Dr Megan Simons1,2, Professor Roy Kimble2,3, Dr Zephanie Tyack2,4
1Lady Cilento Children’s Hospital, Brisbane, South Brisbane, Australia, 2Centre for Children’s Burns and Trauma Research, Child Health Research Centre , South Brisbane, Australia, 3Department of Paediatric Surgery, Urology, Neonatal Surgery, Burns and Trauma, Lady Cilento Children’s Hospital, South Brisbane, Australia, 4Centre for Functioning and Health Research, Metro South Health, Buranda, Australia
This presentation reports the psychometric properties of a caregiver version of the Brisbane Burn Scar Impact Profile (BBSIP). The BBSIP is a burn-specific health-related quality of life (HRQoL), patient-report outcome measure consisting of 10 dimensions: overall impact; sensory symptoms; mobility; daily activities; friendships and social interaction; appearance; emotional reactions; physical symptoms; parent worries and parent concerns.
Data was collected between 2013 and 2016. A 1 to 2-week interval was used to test reliability and validity and a 1-month interval for longitudinal validity. Test-retest reliability was tested using intra-class correlation coefficients and concurrent validity using Spearman’s rho to test pre-specified hypotheses and correlations between change scores.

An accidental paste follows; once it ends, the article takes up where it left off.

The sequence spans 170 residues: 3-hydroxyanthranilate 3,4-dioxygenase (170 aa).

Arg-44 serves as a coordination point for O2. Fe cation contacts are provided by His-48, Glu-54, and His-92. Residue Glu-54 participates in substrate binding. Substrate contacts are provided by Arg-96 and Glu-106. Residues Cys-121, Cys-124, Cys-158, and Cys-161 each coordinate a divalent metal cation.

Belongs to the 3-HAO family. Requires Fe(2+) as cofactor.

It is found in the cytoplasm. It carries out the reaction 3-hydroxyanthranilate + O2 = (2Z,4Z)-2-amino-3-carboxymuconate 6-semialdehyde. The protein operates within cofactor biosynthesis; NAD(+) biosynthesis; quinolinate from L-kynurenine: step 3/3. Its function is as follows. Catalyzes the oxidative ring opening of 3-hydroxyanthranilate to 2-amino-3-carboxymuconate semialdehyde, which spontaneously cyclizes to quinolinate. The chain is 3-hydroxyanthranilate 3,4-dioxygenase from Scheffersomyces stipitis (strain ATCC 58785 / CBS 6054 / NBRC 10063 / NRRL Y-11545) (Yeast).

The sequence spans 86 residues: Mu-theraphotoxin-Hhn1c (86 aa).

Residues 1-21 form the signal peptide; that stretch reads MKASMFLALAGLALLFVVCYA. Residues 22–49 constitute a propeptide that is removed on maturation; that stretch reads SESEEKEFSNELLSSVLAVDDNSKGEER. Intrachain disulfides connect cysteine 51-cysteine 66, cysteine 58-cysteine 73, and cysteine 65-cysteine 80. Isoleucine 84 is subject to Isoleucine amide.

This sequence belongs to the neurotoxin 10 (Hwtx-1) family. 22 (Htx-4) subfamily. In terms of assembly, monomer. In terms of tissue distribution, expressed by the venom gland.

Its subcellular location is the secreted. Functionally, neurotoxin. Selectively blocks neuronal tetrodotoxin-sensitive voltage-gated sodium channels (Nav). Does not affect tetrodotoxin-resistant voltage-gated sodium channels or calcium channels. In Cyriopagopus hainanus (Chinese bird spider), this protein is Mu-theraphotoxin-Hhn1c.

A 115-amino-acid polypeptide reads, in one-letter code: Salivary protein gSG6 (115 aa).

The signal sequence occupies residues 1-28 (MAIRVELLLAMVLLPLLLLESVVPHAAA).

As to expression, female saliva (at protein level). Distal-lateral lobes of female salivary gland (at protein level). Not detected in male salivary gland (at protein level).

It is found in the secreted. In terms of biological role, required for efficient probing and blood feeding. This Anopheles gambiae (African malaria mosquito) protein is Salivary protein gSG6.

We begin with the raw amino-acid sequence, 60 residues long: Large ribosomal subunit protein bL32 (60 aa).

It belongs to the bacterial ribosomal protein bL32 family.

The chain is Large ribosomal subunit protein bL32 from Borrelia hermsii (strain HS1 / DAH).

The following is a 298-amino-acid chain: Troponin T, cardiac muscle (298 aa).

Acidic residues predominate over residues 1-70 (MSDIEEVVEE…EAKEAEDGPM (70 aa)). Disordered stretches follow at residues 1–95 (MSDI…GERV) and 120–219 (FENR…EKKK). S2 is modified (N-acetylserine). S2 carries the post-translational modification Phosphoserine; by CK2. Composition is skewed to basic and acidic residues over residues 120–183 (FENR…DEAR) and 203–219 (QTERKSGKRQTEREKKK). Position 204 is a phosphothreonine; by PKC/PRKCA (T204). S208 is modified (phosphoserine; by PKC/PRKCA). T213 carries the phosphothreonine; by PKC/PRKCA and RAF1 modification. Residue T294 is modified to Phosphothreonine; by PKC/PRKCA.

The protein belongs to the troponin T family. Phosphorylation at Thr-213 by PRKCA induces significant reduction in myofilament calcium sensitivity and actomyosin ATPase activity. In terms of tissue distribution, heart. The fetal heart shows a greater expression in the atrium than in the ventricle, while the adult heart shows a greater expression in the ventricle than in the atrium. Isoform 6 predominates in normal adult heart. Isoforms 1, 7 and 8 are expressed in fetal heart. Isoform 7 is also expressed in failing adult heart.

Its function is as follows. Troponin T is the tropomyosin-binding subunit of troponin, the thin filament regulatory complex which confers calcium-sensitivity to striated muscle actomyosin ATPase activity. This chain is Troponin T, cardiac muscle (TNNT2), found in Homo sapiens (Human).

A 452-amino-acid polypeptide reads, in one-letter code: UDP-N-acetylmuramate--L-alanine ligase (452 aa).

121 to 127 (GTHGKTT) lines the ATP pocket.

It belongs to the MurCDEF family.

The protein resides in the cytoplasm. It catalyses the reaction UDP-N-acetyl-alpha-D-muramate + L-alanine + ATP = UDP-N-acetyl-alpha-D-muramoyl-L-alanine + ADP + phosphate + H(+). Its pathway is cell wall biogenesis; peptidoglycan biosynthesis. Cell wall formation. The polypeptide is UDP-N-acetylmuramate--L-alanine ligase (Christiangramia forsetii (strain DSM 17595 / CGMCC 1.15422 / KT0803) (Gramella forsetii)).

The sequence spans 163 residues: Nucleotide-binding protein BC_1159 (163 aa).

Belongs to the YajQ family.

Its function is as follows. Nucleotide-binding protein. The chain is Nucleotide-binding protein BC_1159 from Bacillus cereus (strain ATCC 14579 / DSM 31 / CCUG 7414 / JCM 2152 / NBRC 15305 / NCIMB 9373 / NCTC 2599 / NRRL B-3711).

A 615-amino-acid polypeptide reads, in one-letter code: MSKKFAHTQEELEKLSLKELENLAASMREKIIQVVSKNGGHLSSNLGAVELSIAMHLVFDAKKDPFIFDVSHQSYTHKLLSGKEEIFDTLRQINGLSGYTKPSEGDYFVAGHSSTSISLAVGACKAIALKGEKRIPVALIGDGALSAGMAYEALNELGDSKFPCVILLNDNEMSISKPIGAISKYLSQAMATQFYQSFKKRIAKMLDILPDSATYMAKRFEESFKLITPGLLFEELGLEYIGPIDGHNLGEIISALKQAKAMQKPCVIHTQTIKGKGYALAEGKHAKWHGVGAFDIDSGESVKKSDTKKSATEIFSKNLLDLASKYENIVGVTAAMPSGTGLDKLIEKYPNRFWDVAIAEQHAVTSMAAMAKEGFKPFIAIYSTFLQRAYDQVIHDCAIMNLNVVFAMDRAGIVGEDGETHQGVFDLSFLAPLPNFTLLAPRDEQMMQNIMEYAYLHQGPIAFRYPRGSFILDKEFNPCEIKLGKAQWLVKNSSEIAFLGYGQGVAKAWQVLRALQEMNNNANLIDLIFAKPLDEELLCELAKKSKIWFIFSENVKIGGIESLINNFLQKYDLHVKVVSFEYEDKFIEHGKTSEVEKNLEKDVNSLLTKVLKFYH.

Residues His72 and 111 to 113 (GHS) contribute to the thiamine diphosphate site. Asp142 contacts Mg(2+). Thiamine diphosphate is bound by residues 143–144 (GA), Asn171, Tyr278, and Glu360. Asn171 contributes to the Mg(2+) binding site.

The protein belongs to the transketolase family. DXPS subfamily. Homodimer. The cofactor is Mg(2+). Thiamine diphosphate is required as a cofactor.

Sixty-three caregivers of children aged 8 years to 14 years, 11 months participated (median TBSA 1% [IQR = 2%, range <1%-26%]). Reliability was supported for dimensions expected to be stable (ICC = 0.75-0.86). Correlations with similar constructs from the POSAS (patient report) and PedsQL were small to large at baseline (ρ = 0.23 to 0.6; ρ = -0.31 to -0.73) and 1-month later (ρ = 0.18 to 0.54; ρ = -0.16 to -0.59) supporting validity.
The use of a reliable and valid burn-specific HRQoL measure to identify young children and adolescents at risk of health problems will be discussed. Scoring algorithms will be described. The BBSIP can aid in determining the burden of burn scarring on patients and families as well as reliably measuring the effectiveness of interventions on burn scarring over time in a paediatric population.
Dr Simons has completed research alongside the clinical, management and research capacity building position she currently holds. Dr Simon’s main area of research is paediatric burns, particularly understanding patient perspectives of burn scarring, with a focus on health-related quality of life and patient-reported outcome measures.